Construction of the first inland cargo ship that will operate entirely on hydrogen marked a key milestone in the demonstration project that expects to place the ship in service later this year. The WEVA Project is supported by a broad coalition of companies and the government of The Netherlands to demonstrate hydrogen-powered shipping and accelerate legislation and regulations surrounding the use of hydrogen for inland shipping. The goal is to use this vessel to contribute to the transition to fossil-fuel-free inland shipping.
The hull of the first-ever inland hydrogen vessel recently departed Shanghai aboard a heavy lift vessel bound for The Netherlands where it is scheduled to arrive in February. The hull was built in China at the Yizheng Yangzi Shipbuilding Co. (YZCB) and launched late in 2022. Concordia Damen will carry out the outfitting of the ship in The Netherlands. It is expected to enter service later in 2023.
The vessel, named Antonie, will be approximately 443 feet in length with a cargo capacity of 3,700 tons and boast a revolutionary fuel cell propulsion. The power from the hydrogen fuel cells will be converted to electricity to drive the vessel versus conventional inland shipping which relies on diesel fuel. Concordia Damen is leading the construction project of the vessel which when completed will be owned by Lenten Scheepvart and operated under charter to Nobian, an industrial chemical company spun out from Nouryon (the former specialty chemical business of AkzoNobel).
Speaking in March 2021 when the project got underway, The Netherlands’ Minister of Infrastructure and Water Management, Cora Van Nieuwenhuizen, said, “Operating on hydrogen is no longer an idea on the drawing board. By constructing and, before long, operating this vessel we will learn in actual practice what it takes to utilize hydrogen safely and on a larger scale for our inland shipping. This marks a great step towards zero-emission inland shipping.”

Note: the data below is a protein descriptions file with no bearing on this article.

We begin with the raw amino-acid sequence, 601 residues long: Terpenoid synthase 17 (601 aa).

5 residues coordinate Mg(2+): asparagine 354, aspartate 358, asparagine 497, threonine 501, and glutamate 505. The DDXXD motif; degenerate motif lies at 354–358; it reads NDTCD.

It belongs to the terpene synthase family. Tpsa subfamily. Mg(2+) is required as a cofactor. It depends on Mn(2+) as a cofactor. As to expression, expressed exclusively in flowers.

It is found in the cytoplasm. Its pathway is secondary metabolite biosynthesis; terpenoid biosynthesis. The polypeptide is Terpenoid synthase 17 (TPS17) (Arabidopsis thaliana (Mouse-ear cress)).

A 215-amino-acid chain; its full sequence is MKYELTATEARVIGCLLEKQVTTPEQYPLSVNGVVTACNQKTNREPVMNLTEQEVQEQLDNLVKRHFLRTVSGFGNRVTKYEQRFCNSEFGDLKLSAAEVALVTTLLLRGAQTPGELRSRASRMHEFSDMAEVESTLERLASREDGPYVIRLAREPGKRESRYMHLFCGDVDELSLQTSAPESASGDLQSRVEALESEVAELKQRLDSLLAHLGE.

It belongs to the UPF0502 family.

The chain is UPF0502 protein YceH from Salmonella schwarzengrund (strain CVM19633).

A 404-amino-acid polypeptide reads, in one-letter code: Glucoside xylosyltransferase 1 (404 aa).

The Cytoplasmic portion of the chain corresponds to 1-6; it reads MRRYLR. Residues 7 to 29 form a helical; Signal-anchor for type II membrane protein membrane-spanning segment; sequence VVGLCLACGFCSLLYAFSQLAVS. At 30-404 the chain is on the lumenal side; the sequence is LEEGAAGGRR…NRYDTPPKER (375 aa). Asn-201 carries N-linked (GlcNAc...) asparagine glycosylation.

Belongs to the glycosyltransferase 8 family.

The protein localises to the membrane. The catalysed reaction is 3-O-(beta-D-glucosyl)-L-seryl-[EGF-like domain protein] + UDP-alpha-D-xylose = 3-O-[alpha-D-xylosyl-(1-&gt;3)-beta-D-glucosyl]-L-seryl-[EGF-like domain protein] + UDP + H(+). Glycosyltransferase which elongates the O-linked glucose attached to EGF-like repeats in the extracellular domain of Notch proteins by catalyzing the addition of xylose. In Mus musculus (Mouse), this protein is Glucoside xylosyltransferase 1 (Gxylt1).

The companies involved in the project noted the experiences gained during the development phase, construction, and launch of the Antonie will contribute to determining the viability and costs of comparable projects in the future. The project allows for mapping what is necessary in terms of regulations and facilities to safely use hydrogen on a larger scale in inland shipping.
The cost of construction of the first hydrogen-electric inland ship is reported to be about twice as high as a conventionally powered ship. Lenten is covering the traditional cost of building a vessel while the Ministry of Infrastructure and Public Works is contributing approximately €4 million ($4.35 million) toward the cost of construction.
When the Antonie enters service, the ship will transport salt for Nobian, from Delfzijl to the Botlek plant in Rotterdam. The ship will transport approximately 3,700 tons of salt per voyage, the equivalent of 120 truckloads. Nobian is also the producer of the green hydrogen and the vessel will refuel at the hydrogen bunker station in Delfzijl.
Source: The Maritime Executive